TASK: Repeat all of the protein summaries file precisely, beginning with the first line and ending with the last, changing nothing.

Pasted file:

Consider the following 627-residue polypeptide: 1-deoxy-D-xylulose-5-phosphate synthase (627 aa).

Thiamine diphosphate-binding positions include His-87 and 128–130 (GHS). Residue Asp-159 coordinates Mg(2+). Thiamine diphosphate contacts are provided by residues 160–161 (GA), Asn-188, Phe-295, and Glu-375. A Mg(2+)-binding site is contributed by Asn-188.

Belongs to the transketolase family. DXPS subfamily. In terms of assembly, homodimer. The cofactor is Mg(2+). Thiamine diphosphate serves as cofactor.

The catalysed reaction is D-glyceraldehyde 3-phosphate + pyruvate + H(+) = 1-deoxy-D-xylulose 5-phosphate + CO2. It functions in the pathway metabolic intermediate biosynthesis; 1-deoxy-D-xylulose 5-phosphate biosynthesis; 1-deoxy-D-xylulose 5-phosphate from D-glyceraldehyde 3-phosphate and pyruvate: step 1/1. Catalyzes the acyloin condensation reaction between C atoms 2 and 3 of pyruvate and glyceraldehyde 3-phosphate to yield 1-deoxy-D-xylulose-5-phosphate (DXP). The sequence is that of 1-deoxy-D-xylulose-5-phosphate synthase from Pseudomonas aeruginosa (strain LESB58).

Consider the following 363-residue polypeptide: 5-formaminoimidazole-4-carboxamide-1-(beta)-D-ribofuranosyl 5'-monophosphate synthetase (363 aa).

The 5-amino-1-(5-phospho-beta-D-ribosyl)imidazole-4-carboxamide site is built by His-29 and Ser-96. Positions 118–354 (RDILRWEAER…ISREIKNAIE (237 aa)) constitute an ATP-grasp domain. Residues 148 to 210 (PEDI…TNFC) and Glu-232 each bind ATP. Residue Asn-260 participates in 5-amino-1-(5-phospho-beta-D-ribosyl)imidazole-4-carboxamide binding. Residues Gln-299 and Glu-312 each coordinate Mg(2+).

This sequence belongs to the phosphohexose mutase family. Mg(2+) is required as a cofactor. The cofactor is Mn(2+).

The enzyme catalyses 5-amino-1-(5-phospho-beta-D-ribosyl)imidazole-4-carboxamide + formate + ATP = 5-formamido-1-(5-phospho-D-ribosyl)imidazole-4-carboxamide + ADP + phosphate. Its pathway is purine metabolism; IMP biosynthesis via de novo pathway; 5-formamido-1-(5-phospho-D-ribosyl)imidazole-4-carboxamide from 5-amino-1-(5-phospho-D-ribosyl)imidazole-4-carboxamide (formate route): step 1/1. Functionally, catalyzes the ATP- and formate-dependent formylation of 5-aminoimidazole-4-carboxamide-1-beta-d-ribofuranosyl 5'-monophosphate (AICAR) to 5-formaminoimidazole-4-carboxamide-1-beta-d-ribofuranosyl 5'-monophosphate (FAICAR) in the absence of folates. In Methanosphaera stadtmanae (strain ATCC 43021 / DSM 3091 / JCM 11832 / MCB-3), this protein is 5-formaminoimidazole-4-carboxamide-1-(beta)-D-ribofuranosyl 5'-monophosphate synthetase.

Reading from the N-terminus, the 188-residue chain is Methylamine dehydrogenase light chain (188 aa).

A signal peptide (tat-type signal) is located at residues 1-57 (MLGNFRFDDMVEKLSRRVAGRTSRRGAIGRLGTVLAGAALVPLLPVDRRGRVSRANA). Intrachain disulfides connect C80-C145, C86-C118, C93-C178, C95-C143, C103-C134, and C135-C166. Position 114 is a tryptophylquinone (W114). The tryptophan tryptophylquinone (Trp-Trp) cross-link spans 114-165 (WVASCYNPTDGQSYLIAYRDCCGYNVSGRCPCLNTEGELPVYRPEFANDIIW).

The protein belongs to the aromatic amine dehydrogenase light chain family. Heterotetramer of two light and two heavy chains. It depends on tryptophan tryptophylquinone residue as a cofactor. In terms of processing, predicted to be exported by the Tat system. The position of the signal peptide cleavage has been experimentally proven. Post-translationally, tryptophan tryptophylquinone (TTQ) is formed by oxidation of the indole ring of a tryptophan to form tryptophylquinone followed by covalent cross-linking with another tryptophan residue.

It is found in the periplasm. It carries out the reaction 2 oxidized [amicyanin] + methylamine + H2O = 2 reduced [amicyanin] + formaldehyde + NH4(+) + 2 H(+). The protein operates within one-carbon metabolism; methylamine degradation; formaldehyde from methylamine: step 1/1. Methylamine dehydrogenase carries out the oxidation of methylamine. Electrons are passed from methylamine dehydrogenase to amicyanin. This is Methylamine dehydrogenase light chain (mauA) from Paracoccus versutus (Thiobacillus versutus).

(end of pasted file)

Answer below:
Consider the following 627-residue polypeptide: 1-deoxy-D-xylulose-5-phosphate synthase (627 aa).

Thiamine diphosphate-binding positions include His-87 and 128–130 (GHS). Residue Asp-159 coordinates Mg(2+). Thiamine diphosphate contacts are provided by residues 160–161 (GA), Asn-188, Phe-295, and Glu-375. A Mg(2+)-binding site is contributed by Asn-188.

Belongs to the transketolase family. DXPS subfamily. In terms of assembly, homodimer. The cofactor is Mg(2+). Thiamine diphosphate serves as cofactor.

The catalysed reaction is D-glyceraldehyde 3-phosphate + pyruvate + H(+) = 1-deoxy-D-xylulose 5-phosphate + CO2. It functions in the pathway metabolic intermediate biosynthesis; 1-deoxy-D-xylulose 5-phosphate biosynthesis; 1-deoxy-D-xylulose 5-phosphate from D-glyceraldehyde 3-phosphate and pyruvate: step 1/1. Catalyzes the acyloin condensation reaction between C atoms 2 and 3 of pyruvate and glyceraldehyde 3-phosphate to yield 1-deoxy-D-xylulose-5-phosphate (DXP). The sequence is that of 1-deoxy-D-xylulose-5-phosphate synthase from Pseudomonas aeruginosa (strain LESB58).

Consider the following 363-residue polypeptide: 5-formaminoimidazole-4-carboxamide-1-(beta)-D-ribofuranosyl 5'-monophosphate synthetase (363 aa).

The 5-amino-1-(5-phospho-beta-D-ribosyl)imidazole-4-carboxamide site is built by His-29 and Ser-96. Positions 118–354 (RDILRWEAER…ISREIKNAIE (237 aa)) constitute an ATP-grasp domain. Residues 148 to 210 (PEDI…TNFC) and Glu-232 each bind ATP. Residue Asn-260 participates in 5-amino-1-(5-phospho-beta-D-ribosyl)imidazole-4-carboxamide binding. Residues Gln-299 and Glu-312 each coordinate Mg(2+).

This sequence belongs to the phosphohexose mutase family. Mg(2+) is required as a cofactor. The cofactor is Mn(2+).

The enzyme catalyses 5-amino-1-(5-phospho-beta-D-ribosyl)imidazole-4-carboxamide + formate + ATP = 5-formamido-1-(5-phospho-D-ribosyl)imidazole-4-carboxamide + ADP + phosphate. Its pathway is purine metabolism; IMP biosynthesis via de novo pathway; 5-formamido-1-(5-phospho-D-ribosyl)imidazole-4-carboxamide from 5-amino-1-(5-phospho-D-ribosyl)imidazole-4-carboxamide (formate route): step 1/1. Functionally, catalyzes the ATP- and formate-dependent formylation of 5-aminoimidazole-4-carboxamide-1-beta-d-ribofuranosyl 5'-monophosphate (AICAR) to 5-formaminoimidazole-4-carboxamide-1-beta-d-ribofuranosyl 5'-monophosphate (FAICAR) in the absence of folates. In Methanosphaera stadtmanae (strain ATCC 43021 / DSM 3091 / JCM 11832 / MCB-3), this protein is 5-formaminoimidazole-4-carboxamide-1-(beta)-D-ribofuranosyl 5'-monophosphate synthetase.

Reading from the N-terminus, the 188-residue chain is Methylamine dehydrogenase light chain (188 aa).

A signal peptide (tat-type signal) is located at residues 1-57 (MLGNFRFDDMVEKLSRRVAGRTSRRGAIGRLGTVLAGAALVPLLPVDRRGRVSRANA). Intrachain disulfides connect C80-C145, C86-C118, C93-C178, C95-C143, C103-C134, and C135-C166. Position 114 is a tryptophylquinone (W114). The tryptophan tryptophylquinone (Trp-Trp) cross-link spans 114-165 (WVASCYNPTDGQSYLIAYRDCCGYNVSGRCPCLNTEGELPVYRPEFANDIIW).

The protein belongs to the aromatic amine dehydrogenase light chain family. Heterotetramer of two light and two heavy chains. It depends on tryptophan tryptophylquinone residue as a cofactor. In terms of processing, predicted to be exported by the Tat system. The position of the signal peptide cleavage has been experimentally proven. Post-translationally, tryptophan tryptophylquinone (TTQ) is formed by oxidation of the indole ring of a tryptophan to form tryptophylquinone followed by covalent cross-linking with another tryptophan residue.

It is found in the periplasm. It carries out the reaction 2 oxidized [amicyanin] + methylamine + H2O = 2 reduced [amicyanin] + formaldehyde + NH4(+) + 2 H(+). The protein operates within one-carbon metabolism; methylamine degradation; formaldehyde from methylamine: step 1/1. Methylamine dehydrogenase carries out the oxidation of methylamine. Electrons are passed from methylamine dehydrogenase to amicyanin. This is Methylamine dehydrogenase light chain (mauA) from Paracoccus versutus (Thiobacillus versutus).